Naoto Fukasawa’s Latest Chair Dials Into Our Unconscious Behavior

With the release of Za, American furniture maker Emeco expands its roster of battleship-proof seating with a sublime stool that feels like a natural evolution to the Navy family.

It’s no coincidence that modern design history is told by chairs rather than cars, typefaces, or home appliances. So many extraordinary chairs were borne from innovative use of materials, a microcosm of objets d’art that take us through a series of key technological episodes in the evolution of design. This is true for the Emeco 1006, also known as the Navy chair, a seat originally conceived for maritime warships. Since 1944, Emeco has been democratizing furniture by investing in recycled material and handmade processes that have yielded virtually indestructible chairs able to withstand sea air and torpedo blasts.

Four generations later, Naoto Fukasawa is putting those lessons to good use. The lauded Japanese designer recently debuted Za, an aluminum stool marked by its elegant, bird-like profile. Fukasawa’s interpretation subliminally invites sitting with its materiality and form, prompting “centered” seating. While a stool’s central purpose is utility, it has served a higher purpose throughout history— it is a beautiful design object in its own right. After endless centuries of carving, turning, and joining, the Thonet family transported furniture into a fully industrial process, bending wood with steam in the 19th century, and thus coining the sister to the infamous cafe chair, the 1880 barstool. After bentwood, furniture makers experimented with other materials like tubular steel (a la the Marcel Breuer Bauhaus stool), a huge range of synthetic plastic and glass (think of the Eames molded plastic stool), and eventually machine-shaped aluminum (e.g. Sottsass’s stool for Emeco). In this sense, the stool is a striking reflection of shifts in technology, production methodology, and aesthetics. Emeco’s Za is just the latest example of the humble seat’s limitless potential.  

Below, Fukasawa tells us the keys to making a great chair, how unconscious behavior inspires his designs, and the pandemic’s impact on his creativity.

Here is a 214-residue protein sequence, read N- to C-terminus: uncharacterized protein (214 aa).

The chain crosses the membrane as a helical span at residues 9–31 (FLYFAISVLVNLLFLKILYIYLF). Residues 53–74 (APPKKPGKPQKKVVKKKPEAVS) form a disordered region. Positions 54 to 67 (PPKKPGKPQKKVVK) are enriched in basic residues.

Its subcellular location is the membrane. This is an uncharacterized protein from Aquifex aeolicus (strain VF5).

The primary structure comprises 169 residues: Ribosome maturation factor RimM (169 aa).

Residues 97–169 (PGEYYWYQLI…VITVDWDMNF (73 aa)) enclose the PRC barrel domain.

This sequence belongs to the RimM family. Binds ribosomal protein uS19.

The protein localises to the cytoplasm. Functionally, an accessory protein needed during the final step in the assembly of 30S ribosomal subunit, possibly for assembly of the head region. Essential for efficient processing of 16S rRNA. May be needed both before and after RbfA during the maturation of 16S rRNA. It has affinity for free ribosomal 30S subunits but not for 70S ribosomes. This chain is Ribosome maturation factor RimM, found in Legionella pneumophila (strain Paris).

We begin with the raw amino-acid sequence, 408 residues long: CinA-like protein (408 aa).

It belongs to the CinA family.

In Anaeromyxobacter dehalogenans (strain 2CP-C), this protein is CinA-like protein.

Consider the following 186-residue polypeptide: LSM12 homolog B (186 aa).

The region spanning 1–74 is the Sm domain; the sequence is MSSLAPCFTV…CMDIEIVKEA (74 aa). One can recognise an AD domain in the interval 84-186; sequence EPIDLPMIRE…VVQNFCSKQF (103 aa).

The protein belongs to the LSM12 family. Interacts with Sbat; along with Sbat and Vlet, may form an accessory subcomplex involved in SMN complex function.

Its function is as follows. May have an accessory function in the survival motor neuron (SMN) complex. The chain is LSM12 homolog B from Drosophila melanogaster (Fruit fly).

How have you been spending your time during the pandemic?
Since the pandemic started, I’ve been cooking three times a day, and walking and running every day in the park next to my home. The work has become more virtual and I’m designing more than normal.

Do you find it difficult to be creative in these times? Is it hard to find inspiration when you’re shut out from the world?
Not at all. The time I spend is more creative and motivating. I’m more inspired by things that surround my life. My awareness for details has advanced, realizing what’s necessary for life and what isn’t.  

 What was the inspiration behind Za?
I was almost sure that a round stool already existed in the Navy chair family and could almost imagine it in my mind. When I realized that it didn’t exist, I felt lucky that I found this idea.

What’s the logic behind its form?
I focus not only on my own but also on anyone’s unconscious behavior. 

What makes a good chair in terms of materiality and design?
Compatibility and good balance between sitting comfort and the chair’s environment. Apart from that, the material of the chair is, of course, also significant.

What did your research and development process look like?
It’s my process for every project:

  1. Feel something.
  2. Think intuitively. 
  3. Draw a rough sketch. 
  4. Make a 1:1 3-D form model.
  5. If the model is good, I go to the computer to render and modify surfaces and details.
  6. Confirm and check details during the engineering and manufacturing processes.

Can you talk about aluminum as a material?

Emeco already developed this material for the Navy chair because it has strong functionality. I like the appearance and quality of the roughness, as well as the lightweightness of aluminum.

What are you working on right now?
Designing and building my home-studio to make art.

What do you like to do for fun?
As I desire to explore and feel nature, I travel and play golf everywhere I go, not just in Japan, but around the world.

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